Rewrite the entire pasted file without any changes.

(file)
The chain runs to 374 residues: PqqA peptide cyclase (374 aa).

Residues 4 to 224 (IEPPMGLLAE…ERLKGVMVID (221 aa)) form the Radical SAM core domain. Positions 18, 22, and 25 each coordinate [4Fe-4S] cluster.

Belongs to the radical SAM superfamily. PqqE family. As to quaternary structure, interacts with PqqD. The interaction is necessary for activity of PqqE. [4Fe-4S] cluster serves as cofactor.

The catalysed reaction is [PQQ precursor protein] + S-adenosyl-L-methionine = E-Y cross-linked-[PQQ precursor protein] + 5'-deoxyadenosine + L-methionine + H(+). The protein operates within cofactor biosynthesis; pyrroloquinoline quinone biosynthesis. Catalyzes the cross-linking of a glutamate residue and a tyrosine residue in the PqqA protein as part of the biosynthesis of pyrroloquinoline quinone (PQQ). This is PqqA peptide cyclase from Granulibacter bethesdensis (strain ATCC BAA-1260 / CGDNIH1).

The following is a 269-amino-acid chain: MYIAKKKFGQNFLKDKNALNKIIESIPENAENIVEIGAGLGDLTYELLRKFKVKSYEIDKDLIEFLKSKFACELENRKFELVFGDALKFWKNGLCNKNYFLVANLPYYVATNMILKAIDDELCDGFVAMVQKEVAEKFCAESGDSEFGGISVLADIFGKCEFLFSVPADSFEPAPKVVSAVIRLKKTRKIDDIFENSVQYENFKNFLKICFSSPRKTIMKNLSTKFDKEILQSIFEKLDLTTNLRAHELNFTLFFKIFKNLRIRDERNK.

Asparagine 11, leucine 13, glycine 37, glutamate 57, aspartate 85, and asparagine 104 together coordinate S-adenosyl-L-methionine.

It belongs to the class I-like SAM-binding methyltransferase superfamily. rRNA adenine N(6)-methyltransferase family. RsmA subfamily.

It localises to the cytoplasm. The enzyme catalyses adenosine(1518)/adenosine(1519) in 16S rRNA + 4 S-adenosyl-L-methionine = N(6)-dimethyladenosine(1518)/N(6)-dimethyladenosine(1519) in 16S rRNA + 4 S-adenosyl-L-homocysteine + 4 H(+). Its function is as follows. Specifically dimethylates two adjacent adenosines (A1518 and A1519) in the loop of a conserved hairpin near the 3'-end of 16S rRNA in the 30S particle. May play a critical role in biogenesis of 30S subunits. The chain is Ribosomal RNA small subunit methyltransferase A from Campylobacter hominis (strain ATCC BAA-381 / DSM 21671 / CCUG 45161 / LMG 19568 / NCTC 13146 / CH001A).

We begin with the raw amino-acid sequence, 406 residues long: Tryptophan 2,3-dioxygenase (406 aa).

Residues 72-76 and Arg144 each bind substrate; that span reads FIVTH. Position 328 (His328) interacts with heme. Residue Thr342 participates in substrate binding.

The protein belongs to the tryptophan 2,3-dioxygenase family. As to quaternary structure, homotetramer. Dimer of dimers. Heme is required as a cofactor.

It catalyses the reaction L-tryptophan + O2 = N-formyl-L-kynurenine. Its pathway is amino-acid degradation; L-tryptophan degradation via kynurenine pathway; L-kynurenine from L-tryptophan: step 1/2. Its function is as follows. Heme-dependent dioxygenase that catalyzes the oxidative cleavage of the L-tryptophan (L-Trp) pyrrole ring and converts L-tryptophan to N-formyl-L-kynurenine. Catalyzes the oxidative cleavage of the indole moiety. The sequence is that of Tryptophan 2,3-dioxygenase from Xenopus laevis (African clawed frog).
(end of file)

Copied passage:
The chain runs to 374 residues: PqqA peptide cyclase (374 aa).

Residues 4 to 224 (IEPPMGLLAE…ERLKGVMVID (221 aa)) form the Radical SAM core domain. Positions 18, 22, and 25 each coordinate [4Fe-4S] cluster.

Belongs to the radical SAM superfamily. PqqE family. As to quaternary structure, interacts with PqqD. The interaction is necessary for activity of PqqE. [4Fe-4S] cluster serves as cofactor.

The catalysed reaction is [PQQ precursor protein] + S-adenosyl-L-methionine = E-Y cross-linked-[PQQ precursor protein] + 5'-deoxyadenosine + L-methionine + H(+). The protein operates within cofactor biosynthesis; pyrroloquinoline quinone biosynthesis. Catalyzes the cross-linking of a glutamate residue and a tyrosine residue in the PqqA protein as part of the biosynthesis of pyrroloquinoline quinone (PQQ). This is PqqA peptide cyclase from Granulibacter bethesdensis (strain ATCC BAA-1260 / CGDNIH1).

The following is a 269-amino-acid chain: MYIAKKKFGQNFLKDKNALNKIIESIPENAENIVEIGAGLGDLTYELLRKFKVKSYEIDKDLIEFLKSKFACELENRKFELVFGDALKFWKNGLCNKNYFLVANLPYYVATNMILKAIDDELCDGFVAMVQKEVAEKFCAESGDSEFGGISVLADIFGKCEFLFSVPADSFEPAPKVVSAVIRLKKTRKIDDIFENSVQYENFKNFLKICFSSPRKTIMKNLSTKFDKEILQSIFEKLDLTTNLRAHELNFTLFFKIFKNLRIRDERNK.

Asparagine 11, leucine 13, glycine 37, glutamate 57, aspartate 85, and asparagine 104 together coordinate S-adenosyl-L-methionine.

It belongs to the class I-like SAM-binding methyltransferase superfamily. rRNA adenine N(6)-methyltransferase family. RsmA subfamily.

It localises to the cytoplasm. The enzyme catalyses adenosine(1518)/adenosine(1519) in 16S rRNA + 4 S-adenosyl-L-methionine = N(6)-dimethyladenosine(1518)/N(6)-dimethyladenosine(1519) in 16S rRNA + 4 S-adenosyl-L-homocysteine + 4 H(+). Its function is as follows. Specifically dimethylates two adjacent adenosines (A1518 and A1519) in the loop of a conserved hairpin near the 3'-end of 16S rRNA in the 30S particle. May play a critical role in biogenesis of 30S subunits. The chain is Ribosomal RNA small subunit methyltransferase A from Campylobacter hominis (strain ATCC BAA-381 / DSM 21671 / CCUG 45161 / LMG 19568 / NCTC 13146 / CH001A).

We begin with the raw amino-acid sequence, 406 residues long: Tryptophan 2,3-dioxygenase (406 aa).

Residues 72-76 and Arg144 each bind substrate; that span reads FIVTH. Position 328 (His328) interacts with heme. Residue Thr342 participates in substrate binding.

The protein belongs to the tryptophan 2,3-dioxygenase family. As to quaternary structure, homotetramer. Dimer of dimers. Heme is required as a cofactor.

It catalyses the reaction L-tryptophan + O2 = N-formyl-L-kynurenine. Its pathway is amino-acid degradation; L-tryptophan degradation via kynurenine pathway; L-kynurenine from L-tryptophan: step 1/2. Its function is as follows. Heme-dependent dioxygenase that catalyzes the oxidative cleavage of the L-tryptophan (L-Trp) pyrrole ring and converts L-tryptophan to N-formyl-L-kynurenine. Catalyzes the oxidative cleavage of the indole moiety. The sequence is that of Tryptophan 2,3-dioxygenase from Xenopus laevis (African clawed frog).